Eyewear equipped with cameras translate eye movements into computer input, replacing the need for a mouse or keyboard.
Computers make life easier, quicker, and control the world around us. Unless, that is, you happen to be one of the millions of people who can’t use them.
Now, researchers at the Imperial College in London have built a special pair of glasses that will let people with limited mobility—such as those suffering from multiple sclerosis, spinal cord injuries, Parkinson’s, or muscular dystrophy—interact with a computer using only their eyes.
The device, named the GT3D, is nothing fancy. Just a pair of cheap glasses with two cameras hooked on to the sides which track the wearer’s eye movements. The changing positions of their pupils are recorded and translated into a computer input—just how a mouse or trackball would.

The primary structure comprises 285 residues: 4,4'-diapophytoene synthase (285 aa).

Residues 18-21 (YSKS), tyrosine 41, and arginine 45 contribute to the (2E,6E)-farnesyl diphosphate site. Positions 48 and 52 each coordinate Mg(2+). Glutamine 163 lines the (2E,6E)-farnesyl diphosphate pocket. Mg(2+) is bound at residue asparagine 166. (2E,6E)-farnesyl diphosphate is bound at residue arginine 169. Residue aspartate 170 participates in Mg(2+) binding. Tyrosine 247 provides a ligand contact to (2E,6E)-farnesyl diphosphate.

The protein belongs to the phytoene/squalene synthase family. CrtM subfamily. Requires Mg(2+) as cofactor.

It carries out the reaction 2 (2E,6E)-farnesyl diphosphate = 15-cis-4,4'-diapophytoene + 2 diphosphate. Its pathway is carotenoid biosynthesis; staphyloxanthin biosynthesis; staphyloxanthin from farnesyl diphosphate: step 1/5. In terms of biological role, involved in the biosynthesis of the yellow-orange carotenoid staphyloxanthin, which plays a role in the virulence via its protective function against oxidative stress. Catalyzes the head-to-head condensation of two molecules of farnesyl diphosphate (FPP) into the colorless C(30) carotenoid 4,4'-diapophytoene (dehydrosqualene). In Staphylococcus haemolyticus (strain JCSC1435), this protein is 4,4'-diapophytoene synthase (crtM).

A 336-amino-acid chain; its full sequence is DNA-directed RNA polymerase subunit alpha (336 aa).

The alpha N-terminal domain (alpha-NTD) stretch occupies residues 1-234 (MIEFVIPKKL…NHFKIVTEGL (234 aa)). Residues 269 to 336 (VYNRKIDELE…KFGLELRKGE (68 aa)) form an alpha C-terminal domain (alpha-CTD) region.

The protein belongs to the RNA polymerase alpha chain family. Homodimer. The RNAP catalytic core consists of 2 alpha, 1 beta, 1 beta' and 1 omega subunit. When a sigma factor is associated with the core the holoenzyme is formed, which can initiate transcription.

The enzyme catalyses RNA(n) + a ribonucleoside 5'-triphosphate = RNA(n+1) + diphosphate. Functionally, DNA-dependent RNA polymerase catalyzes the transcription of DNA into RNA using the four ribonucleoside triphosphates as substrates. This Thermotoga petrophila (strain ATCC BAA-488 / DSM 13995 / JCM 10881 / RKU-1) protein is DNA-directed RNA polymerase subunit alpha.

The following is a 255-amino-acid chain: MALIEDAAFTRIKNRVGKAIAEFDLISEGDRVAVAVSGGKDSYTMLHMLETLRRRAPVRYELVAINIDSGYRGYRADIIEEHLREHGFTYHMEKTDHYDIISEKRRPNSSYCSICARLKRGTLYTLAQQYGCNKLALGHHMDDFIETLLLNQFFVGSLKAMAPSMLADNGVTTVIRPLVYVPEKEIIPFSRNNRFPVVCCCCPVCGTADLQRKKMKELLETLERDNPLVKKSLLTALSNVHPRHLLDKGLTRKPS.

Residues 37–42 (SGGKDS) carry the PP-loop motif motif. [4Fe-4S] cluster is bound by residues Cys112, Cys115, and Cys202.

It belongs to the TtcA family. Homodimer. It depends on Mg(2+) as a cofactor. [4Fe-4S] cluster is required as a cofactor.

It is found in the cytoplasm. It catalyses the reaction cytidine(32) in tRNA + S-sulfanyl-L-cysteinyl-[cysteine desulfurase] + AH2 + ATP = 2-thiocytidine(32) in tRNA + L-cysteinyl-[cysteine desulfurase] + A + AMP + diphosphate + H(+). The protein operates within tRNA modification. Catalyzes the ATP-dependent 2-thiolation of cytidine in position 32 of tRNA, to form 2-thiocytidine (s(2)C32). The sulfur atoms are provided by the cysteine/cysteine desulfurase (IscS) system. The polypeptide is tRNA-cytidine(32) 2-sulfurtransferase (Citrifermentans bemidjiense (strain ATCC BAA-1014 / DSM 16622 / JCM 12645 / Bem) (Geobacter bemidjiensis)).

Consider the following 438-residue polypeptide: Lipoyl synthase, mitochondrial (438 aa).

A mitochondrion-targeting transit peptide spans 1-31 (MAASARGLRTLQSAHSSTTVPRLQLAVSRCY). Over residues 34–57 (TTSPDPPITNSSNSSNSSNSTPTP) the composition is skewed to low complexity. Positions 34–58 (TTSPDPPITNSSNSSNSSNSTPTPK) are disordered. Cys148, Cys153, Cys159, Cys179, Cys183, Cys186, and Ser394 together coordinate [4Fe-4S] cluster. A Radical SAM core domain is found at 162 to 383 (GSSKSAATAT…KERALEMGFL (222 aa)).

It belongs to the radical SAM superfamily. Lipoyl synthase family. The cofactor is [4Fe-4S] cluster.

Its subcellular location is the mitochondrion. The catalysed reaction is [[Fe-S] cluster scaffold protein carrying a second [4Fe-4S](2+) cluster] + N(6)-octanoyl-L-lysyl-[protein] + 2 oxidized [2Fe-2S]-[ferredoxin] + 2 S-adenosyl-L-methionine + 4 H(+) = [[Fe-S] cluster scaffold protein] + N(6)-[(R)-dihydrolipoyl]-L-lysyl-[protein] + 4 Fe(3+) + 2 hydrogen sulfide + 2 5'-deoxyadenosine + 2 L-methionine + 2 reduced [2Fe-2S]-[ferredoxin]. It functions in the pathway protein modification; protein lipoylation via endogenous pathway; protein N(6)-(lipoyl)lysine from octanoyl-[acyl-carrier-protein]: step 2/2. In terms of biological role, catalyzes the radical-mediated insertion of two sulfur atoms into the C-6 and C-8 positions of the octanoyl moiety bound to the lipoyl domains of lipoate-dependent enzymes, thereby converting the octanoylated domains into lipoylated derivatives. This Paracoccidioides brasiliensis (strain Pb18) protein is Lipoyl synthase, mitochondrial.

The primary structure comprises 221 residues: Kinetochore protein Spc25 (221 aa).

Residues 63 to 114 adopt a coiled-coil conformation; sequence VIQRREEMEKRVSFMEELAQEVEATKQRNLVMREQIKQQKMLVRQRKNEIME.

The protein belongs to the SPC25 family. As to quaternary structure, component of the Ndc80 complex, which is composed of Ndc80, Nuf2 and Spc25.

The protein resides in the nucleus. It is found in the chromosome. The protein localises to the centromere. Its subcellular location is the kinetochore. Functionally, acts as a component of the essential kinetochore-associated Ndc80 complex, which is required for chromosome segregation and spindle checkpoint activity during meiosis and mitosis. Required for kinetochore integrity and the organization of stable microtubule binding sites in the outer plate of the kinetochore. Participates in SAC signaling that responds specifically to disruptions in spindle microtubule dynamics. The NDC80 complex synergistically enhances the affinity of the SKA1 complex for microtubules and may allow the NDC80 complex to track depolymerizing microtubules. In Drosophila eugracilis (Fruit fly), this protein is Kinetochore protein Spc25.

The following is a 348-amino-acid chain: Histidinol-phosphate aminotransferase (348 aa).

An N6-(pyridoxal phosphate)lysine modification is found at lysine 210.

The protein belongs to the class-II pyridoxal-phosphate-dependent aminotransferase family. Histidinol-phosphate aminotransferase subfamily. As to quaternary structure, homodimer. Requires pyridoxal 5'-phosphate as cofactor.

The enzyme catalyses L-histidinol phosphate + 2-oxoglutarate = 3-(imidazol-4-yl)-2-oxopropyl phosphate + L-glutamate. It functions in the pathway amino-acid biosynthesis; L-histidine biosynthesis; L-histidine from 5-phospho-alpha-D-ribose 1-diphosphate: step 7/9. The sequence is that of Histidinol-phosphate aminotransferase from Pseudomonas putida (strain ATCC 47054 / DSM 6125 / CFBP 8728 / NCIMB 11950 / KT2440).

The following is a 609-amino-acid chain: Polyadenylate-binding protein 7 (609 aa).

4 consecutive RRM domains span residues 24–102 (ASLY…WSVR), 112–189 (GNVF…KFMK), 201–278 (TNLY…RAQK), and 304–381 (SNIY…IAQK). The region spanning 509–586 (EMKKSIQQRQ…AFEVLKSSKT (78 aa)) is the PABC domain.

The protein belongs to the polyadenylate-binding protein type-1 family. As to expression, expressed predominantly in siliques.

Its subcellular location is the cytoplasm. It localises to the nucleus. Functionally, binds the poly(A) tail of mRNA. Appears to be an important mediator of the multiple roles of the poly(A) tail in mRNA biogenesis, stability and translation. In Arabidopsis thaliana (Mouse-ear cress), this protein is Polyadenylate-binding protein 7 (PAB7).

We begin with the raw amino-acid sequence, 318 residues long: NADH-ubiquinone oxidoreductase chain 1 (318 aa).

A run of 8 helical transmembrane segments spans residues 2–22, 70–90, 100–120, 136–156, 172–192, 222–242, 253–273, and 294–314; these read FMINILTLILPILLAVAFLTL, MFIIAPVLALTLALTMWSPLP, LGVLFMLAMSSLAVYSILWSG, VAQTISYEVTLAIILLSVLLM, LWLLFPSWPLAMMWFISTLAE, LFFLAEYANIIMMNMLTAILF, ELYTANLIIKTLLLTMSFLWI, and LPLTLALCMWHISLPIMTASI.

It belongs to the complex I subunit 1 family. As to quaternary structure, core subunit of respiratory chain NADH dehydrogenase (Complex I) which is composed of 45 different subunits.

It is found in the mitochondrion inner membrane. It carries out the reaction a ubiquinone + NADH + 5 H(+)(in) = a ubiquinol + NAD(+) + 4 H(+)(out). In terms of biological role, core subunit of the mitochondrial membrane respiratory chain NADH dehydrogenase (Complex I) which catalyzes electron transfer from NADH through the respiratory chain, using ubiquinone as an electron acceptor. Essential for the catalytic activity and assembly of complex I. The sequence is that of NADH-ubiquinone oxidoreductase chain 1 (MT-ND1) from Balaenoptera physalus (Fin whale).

In this video a researcher demonstrates the effectiveness of the technology by playing Pong using the GT3D glasses:
Not only that, but the GT3D can measure the depth of where a wearer is looking. With this third axis of control the potential applications for the device could one day mean controlling or driving a wheelchair, just by focusing on a spot in the distance where the wearer wants to go. Another capability is that the wearer could move prosthetic arms and even make them gesture just by the movement of their eyes.
There have been other examples of researchers trying to create cheap eye-tracking technology. Mick Ebeling of the NotImpossible Group helped the graffiti writer Tempt start drawing again when he connected a low-cost EyeWriter solution to a projector.
Will blinking soon replace the need for mouses? Continue reading how DIY devices like the GT3D, the EyeWriter, and other ‘frugal innovations’ are transforming how we interact with computers here.
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